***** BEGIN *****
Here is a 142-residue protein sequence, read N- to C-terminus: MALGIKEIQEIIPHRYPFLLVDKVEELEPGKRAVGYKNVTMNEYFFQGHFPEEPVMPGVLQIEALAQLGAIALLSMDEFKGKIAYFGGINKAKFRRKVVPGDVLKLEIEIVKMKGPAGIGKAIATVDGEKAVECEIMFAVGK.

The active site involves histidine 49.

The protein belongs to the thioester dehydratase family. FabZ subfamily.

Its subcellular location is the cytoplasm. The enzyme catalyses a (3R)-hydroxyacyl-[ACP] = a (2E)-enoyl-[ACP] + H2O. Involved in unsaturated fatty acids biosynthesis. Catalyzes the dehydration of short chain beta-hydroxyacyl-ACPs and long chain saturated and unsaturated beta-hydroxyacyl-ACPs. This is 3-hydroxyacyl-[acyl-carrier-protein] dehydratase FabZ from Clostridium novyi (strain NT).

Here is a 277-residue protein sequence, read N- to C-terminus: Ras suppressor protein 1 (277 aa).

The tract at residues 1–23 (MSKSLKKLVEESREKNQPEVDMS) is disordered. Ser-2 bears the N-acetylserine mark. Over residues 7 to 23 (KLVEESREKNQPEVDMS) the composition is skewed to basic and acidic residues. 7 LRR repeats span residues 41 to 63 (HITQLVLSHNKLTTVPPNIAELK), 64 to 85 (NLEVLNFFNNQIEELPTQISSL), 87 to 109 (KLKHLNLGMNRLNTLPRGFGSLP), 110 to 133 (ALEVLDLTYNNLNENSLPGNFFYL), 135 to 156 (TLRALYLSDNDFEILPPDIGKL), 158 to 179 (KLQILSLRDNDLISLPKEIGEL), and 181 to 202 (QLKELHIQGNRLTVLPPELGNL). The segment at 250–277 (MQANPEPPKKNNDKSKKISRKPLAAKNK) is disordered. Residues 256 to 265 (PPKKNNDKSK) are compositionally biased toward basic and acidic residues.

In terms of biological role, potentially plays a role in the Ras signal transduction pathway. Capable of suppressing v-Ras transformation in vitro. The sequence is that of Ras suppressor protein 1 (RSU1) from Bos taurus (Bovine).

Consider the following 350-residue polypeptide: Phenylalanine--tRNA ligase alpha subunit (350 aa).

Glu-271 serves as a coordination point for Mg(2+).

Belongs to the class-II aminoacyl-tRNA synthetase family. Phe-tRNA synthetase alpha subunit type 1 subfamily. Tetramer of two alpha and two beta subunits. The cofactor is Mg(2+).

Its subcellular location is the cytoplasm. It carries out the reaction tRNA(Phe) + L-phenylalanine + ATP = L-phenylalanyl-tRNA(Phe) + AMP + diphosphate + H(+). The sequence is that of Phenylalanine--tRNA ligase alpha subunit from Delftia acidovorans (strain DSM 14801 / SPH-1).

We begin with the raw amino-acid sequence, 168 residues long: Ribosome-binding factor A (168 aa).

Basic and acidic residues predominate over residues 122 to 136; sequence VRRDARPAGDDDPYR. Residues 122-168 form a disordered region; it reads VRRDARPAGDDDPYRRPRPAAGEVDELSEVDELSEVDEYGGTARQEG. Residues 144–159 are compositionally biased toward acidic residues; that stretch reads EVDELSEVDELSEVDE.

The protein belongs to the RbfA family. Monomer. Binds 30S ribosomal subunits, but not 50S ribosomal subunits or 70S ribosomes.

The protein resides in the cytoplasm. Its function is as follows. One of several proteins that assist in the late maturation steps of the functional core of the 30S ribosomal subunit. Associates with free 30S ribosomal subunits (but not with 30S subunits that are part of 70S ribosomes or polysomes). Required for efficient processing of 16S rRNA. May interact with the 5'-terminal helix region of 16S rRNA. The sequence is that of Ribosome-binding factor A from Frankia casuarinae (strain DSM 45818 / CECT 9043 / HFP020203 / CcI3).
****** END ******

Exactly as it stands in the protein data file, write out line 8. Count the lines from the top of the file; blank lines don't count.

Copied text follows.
Consider the following 350-residue polypeptide: Phenylalanine--tRNA ligase alpha subunit (350 aa).